During the early quiz show boom of the mid-1950s, Richard McCutcheon set the first winnings record by winning the title prize on The $64,000 Question in 1955, matched shortly thereafter by Joyce Brothers despite producers attempting to give her questions they thought she could not answer. Ethel Park Richardson set the next winnings record of $100,000 on The Big Surprise no later than March 1956 before being surpassed by Charles Van Doren, who defeated $69,500 winner Herb Stempelen route to winning $129,000 on Twenty One. Within weeks of Van Doren's victory, Teddy Nadler set a record during the 1956–1957 television season that would stand for the next two decades, winning $264,000 (equivalent to $2,433,000 in 2018) on The $64,000 Challenge. The quiz show scandals of 1958 and 1959 prompted the cancellation of most of the big-budget game shows and the imposition of strict limits on prize amounts, which meant that through the 1960s and 1970s, game show contestants could not match their 1950s counterparts. Stempel openly admitted the fraud after his defeat, though Van Doren insisted he had wanted to do the show honestly and refused to speak on the topic for decades afterward. Brothers's win, which ultimately added up to $128,000 after a follow-up win on The $64,000 Challenge, was ultimately upheld as legitimate, and she went on to a prolonged career as a psychologist and media personality. Nadler, a middle-school dropout, was exposed as a likely fraud when he failed a civil service exam trying to get a temporary job with the United States Census Bureau; he nonetheless was not investigated for any role in the scandal.
It was not until the summer of 1980 that Nadler's record fell, when a U.S. Naval officer named Thom McKee began a run on Tic-Tac-Dough that carried over into the following season. Since champions on Tic Tac Dough played until they were defeated (similar to that of Jeopardy! beginning with the 2003–2004 season) and games on the show could end in ties with the pot carrying over, McKee was able to keep building his total as long as he kept playing and winning. McKee won $312,700 (equivalent to $951,000 in 2018) in cash and prizes in 43 games, which included eight cars (on Tic Tac Dough and its sister show, The Joker's Wild, a contestant automatically won a car after every fifth game they won). While McKee was the biggest solo winner until 1999, nine couples on The $1,000,000 Chance of a Lifetime won the show's top prize of $1,000,000 in a combination of prizes and a long-term annuity, during the show's run in syndication from January 1986 to September 1987. However, this program had no solo players.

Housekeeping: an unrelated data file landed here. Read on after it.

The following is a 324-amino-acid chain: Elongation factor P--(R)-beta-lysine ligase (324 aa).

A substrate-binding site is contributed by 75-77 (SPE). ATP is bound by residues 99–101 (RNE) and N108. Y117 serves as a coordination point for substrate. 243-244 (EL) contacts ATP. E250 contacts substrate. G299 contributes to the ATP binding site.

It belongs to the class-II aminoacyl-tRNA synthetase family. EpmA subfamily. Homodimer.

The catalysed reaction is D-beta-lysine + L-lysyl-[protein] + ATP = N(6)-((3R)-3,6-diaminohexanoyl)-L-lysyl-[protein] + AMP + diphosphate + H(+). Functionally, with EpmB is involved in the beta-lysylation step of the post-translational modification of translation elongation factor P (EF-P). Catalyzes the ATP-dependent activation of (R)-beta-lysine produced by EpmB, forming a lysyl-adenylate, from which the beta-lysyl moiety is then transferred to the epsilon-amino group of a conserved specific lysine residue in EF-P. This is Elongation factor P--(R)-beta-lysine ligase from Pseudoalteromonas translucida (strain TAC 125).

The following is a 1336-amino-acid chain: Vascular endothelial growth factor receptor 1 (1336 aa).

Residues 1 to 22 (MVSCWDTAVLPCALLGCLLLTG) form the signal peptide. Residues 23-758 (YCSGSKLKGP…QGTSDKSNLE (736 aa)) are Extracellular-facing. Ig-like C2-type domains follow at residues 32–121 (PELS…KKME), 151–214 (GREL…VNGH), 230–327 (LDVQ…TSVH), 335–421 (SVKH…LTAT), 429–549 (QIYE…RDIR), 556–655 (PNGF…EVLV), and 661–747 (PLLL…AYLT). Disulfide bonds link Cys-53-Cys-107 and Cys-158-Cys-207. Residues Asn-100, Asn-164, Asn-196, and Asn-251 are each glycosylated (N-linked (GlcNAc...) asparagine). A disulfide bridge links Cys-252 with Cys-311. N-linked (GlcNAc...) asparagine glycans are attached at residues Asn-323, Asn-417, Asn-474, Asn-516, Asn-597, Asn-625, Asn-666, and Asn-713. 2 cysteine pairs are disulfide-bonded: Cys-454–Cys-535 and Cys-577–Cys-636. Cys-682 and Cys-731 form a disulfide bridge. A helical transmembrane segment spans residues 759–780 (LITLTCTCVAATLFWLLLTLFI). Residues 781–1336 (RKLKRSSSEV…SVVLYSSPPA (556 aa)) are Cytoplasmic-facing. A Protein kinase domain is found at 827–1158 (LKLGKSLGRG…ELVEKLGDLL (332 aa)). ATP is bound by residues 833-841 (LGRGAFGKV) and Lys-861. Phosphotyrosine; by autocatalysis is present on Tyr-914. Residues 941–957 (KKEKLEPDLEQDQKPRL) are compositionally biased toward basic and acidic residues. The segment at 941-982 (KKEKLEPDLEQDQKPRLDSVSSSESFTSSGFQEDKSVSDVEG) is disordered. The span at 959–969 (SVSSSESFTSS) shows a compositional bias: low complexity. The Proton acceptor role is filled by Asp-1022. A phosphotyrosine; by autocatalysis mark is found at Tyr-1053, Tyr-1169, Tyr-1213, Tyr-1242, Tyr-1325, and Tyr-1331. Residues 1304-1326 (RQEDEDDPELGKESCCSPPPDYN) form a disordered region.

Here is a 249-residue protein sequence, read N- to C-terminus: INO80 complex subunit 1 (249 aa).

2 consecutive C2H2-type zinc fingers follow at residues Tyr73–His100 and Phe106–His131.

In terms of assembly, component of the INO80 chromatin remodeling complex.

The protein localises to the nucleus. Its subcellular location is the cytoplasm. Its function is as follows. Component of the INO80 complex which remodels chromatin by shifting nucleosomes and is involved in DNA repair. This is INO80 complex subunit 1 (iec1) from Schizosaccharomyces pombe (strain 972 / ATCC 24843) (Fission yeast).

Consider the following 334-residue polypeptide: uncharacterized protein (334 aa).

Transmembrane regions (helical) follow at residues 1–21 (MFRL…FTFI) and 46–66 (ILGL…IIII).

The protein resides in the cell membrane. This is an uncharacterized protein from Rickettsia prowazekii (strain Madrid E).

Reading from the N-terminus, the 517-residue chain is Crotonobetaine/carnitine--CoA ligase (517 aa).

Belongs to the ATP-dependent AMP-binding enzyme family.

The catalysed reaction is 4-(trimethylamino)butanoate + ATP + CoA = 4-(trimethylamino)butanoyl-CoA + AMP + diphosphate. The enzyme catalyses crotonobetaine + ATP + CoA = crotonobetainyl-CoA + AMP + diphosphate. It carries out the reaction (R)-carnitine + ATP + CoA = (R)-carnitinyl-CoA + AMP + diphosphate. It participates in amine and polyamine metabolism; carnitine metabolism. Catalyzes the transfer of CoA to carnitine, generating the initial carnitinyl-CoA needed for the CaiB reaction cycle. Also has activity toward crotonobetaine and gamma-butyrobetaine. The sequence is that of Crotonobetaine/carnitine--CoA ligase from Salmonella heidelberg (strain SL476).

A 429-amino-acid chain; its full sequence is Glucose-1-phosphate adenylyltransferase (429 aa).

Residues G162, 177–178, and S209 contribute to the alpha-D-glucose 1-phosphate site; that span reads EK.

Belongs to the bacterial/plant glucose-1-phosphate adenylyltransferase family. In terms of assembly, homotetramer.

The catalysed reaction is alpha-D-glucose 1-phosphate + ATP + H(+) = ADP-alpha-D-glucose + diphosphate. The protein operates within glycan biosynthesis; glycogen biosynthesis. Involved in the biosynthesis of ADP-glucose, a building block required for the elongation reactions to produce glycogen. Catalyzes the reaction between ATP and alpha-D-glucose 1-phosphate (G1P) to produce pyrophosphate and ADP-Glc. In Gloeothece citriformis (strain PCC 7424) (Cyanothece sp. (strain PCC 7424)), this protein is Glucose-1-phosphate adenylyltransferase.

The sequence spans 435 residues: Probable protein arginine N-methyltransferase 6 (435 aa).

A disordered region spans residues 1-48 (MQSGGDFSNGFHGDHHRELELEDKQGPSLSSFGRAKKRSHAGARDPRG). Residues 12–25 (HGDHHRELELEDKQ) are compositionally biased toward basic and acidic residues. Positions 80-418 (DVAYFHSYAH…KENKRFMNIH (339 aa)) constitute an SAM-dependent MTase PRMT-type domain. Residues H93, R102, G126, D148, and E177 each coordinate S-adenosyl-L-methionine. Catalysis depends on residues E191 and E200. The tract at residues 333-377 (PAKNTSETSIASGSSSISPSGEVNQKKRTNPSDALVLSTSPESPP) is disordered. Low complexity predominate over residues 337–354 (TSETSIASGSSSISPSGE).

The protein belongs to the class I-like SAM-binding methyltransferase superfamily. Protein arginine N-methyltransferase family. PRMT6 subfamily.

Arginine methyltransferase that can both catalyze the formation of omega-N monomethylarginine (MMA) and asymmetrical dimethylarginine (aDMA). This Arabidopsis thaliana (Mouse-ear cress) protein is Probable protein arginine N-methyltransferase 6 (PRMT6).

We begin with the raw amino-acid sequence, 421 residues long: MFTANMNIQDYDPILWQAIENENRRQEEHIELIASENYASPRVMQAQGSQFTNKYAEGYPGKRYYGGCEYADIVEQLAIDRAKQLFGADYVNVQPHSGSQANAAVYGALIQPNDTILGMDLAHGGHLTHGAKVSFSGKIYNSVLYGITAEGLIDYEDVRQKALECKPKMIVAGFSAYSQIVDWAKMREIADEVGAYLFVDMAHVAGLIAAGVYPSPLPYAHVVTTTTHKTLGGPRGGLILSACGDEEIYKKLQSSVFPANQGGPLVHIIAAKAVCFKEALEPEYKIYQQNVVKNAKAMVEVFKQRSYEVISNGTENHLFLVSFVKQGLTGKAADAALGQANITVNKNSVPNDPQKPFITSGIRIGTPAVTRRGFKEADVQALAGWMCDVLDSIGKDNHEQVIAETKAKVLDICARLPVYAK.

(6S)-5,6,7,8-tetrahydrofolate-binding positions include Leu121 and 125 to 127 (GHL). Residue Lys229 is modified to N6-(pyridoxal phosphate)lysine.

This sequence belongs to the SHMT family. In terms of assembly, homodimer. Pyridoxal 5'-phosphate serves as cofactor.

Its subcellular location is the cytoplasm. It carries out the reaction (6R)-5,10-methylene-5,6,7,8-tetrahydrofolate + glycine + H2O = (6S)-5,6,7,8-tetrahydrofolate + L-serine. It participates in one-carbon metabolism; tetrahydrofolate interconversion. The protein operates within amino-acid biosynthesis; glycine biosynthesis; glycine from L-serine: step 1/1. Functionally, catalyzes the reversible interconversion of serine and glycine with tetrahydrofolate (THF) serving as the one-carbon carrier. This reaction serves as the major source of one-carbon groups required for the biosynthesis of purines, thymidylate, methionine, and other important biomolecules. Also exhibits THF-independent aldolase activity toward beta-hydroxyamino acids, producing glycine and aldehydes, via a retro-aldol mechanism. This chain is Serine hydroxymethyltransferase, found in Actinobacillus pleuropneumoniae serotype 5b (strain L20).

In 1999, McKee was passed by Michael Shutterly, who was the biggest winner in the first season of Who Wants to Be a Millionaire in the United States. Shutterly was the first contestant on the show to get to the 15th and final question, but elected to walk instead with $500,000 which made him the biggest winner in American game show history at the time. Shutterly had previously won $49,200 as a four-day champion on Jeopardy! in 1988, making his career winnings total $549,200. On November 19, during the second season of MillionairePowerpoint with animations to pdf. in the United States, the show crowned its first million-dollar winner when John Carpenter won the show's top prize without using any lifelines, save for a phone call on the final question, when he told tell his father he was going to win the million dollars. After Carpenter answered the final question, which concerned Richard Nixon's appearance on Laugh-In in 1968, host Regis Philbin proclaimed Carpenter the show's (and worldwide format's) first top-prize winner. Carpenter's record remained intact until the following year. In early 2000, Rahim Oberholtzer, a contestant on the revival of NBC's Twenty One, won four games in his appearances on the show, along with $120,000 in the show's 'Perfect 21' bonus round, for a total of $1,120,000. For surpassing Carpenter's mark, then-host Maury Povich proclaimed Oberholtzer 'the TV Game Show King'. Late in its run, the Fox game show Greed brought back some of its previous winners to try for an extra $1,000,000. Curtis Warren, who was part of the first team to win $1,000,000 on the show (of which his share was $400,000, plus $10,000 for winning a terminator round), was one of the contestants brought back to do so on February 11, 2000. Warren was given a question about TV shows that had been made into movies, with eight choices (of which he had to identify the four correct answers). He successfully did so, giving himself $1,410,000 and the record for the time being. Warren's record was even shorter lived than Oberholtzer's had been, lasting only four days. Three days before Warren's win, David Legler, who also appeared on Twenty One, began a run as champion on the show. Four days after Warren's win, the run continued, with Legler having earned a grand total of $1,765,000 in six wins to surpass Warren's record and become the third contestant in two months to top $1,000,000 on a game show.